COLOMBO: Sri Lanka will not grant visas to U.N. investigators probing war crimes allegedly committed during the island's decades-long separatist conflict, President Mahinda Rajapakse said Tuesday.
Sri Lanka has refused to accept the authority of the U.N. Human Rights Council, which voted in March to investigate allegations that the military killed 40,000 civilians in the final months of the separatist war, which ended in 2009.
But it is the first time that Rajapakse has said U.N. investigators will not be allowed into the country, effectively barring them from face-to-face access to Sri Lankans wanting to testify.
"We will not allow them into the country," said Rajapakse, who is under international pressure to cooperate with the U.N.-mandated investigation.
Rajapakse said however that his government was cooperating with all other U.N. agencies.
"We are saying that we do not accept it (the probe). We are against it," he told Colombo-based foreign correspondents at his official residence.
"But when it comes to other U.N. agencies, we are always ready to fully cooperate and fully engage with them," he said.
U.N. Secretary General Ban Ki-moon and other leaders have urged Colombo to cooperate with the UNHRC after ending a prolonged separatist war that pitted ethnic minority Tamil rebels and the largely Sinhalese army in a drawn out ethnic conflict.
Outgoing U.N. rights chief Navi Pillay earlier this month suggested that her investigators looking into allegations of mass killings may not have to travel to Sri Lanka at all.
She said there was a "wealth of information" outside the country.
Her remarks prompted allegations from Sri Lanka's foreign ministry that her investigation was on a "preconceived trajectory" and that her "prejudice and lack of objectivity" were unfortunate.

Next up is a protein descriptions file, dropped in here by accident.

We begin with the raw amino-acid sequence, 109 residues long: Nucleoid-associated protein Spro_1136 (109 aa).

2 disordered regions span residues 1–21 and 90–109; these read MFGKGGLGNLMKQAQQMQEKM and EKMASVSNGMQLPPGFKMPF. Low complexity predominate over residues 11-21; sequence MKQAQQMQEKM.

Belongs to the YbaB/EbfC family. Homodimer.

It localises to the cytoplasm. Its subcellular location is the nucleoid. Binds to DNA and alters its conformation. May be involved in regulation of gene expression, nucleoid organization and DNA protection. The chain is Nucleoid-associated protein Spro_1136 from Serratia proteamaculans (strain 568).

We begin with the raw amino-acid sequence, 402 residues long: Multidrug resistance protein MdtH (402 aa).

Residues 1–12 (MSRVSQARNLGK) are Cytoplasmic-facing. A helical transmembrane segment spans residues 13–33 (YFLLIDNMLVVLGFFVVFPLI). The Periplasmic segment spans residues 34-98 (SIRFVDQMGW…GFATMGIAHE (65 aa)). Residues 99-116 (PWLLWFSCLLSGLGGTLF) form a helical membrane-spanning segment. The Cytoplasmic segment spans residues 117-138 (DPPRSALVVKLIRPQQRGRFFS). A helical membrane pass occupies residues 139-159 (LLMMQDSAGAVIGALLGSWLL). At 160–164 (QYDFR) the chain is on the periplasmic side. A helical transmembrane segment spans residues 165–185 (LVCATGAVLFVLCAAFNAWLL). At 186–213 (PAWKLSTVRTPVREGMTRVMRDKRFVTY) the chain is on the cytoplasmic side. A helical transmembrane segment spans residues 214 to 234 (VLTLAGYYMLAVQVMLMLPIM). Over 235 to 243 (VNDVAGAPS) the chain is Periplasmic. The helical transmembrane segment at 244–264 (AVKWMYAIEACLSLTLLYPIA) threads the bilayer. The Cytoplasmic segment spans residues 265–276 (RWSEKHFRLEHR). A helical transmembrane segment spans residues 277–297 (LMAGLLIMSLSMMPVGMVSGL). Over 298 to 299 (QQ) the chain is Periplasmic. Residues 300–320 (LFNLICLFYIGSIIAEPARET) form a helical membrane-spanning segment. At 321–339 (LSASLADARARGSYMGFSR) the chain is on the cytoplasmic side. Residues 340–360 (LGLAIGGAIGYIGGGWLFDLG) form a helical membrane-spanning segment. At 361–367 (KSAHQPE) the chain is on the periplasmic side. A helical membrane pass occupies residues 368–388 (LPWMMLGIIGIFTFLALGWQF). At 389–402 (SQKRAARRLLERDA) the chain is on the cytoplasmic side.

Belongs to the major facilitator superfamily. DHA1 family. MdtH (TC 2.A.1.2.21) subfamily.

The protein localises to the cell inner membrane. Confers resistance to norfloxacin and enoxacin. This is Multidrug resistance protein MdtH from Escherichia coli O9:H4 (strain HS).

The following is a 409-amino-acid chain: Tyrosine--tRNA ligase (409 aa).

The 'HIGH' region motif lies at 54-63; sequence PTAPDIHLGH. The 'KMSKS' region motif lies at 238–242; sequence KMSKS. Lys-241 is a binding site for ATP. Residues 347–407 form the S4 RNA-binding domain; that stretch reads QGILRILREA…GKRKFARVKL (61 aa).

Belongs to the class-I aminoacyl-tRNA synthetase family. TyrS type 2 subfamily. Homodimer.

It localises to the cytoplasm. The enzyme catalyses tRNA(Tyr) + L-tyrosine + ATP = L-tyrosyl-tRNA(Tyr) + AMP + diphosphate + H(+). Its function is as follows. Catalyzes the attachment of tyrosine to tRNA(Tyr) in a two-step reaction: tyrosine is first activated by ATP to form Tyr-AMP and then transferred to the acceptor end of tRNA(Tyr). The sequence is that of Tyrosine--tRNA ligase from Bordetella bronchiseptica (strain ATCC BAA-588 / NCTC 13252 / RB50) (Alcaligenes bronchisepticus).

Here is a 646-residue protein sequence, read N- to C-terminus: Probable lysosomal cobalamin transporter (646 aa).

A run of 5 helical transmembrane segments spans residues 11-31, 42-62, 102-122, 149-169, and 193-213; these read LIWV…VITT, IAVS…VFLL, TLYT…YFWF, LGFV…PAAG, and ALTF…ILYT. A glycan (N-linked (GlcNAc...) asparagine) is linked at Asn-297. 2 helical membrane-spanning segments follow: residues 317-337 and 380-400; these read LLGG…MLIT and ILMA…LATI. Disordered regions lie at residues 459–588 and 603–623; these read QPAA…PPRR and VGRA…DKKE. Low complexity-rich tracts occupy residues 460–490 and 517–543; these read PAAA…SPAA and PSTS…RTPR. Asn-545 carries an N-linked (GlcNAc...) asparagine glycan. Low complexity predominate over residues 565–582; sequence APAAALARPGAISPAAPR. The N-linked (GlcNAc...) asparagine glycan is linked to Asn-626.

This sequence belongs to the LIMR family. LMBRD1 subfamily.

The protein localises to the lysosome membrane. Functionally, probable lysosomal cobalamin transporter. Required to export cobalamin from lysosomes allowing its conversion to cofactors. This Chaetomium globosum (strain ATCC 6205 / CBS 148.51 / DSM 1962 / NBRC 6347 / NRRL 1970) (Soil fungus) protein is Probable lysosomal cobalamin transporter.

Colombo insists that its troops did not commit war crimes while crushing the Tamil Tiger rebel movement at the end of a conflict which stretched for more than three decades and claimed more than 100,000 lives.
Pillay, who visited Sri Lanka last year, has previously accused Rajapakse's government of becoming authoritarian, and warned that rights defenders and journalists were at risk in the country even after the end of the war.
The government conceded a degree of ground last month when it asked a panel already investigating missing persons to expand its work and investigate actions of both troops and Tamil rebels.
Rajapakse said Tuesday that he was naming two more foreign experts - an Indian and a Pakistani - to join three other international legal experts already on a panel of advisors helping the presidential Commission of Inquiry.
Rajapakse said he was willing to give "even two more years" to the commission to complete its work. The commission said it was probing 19,471 cases of missing persons as of Tuesday and completed hearings only in respect of 939 cases.
The president added Tuesday that Indian rights activist Avdhash Kaushal and Pakistani lawyer Ahmer Bilal Soofi to join British lawyers Desmond de Silva and Geoffrey Nice and U.S. law professor David Crane, all former U.N. war crimes prosecutors.
The president denied that the foreigners were named as part of a whitewash and insisted that the government was serious about investigating rights abuses.
"We appointed these foreign experts because the commission itself asked for it. They (the commission) thought it would be helpful if we had these experts to advise them," Rajapakse said.
In a government decree published last month, Rajapakse said the commission would investigate the military's "adherence to or neglect... of laws of armed conflict and international humanitarian law".
The commission is the latest investigation initiated by Colombo. Experts and activists have said earlier attempts amounted to a whitewash.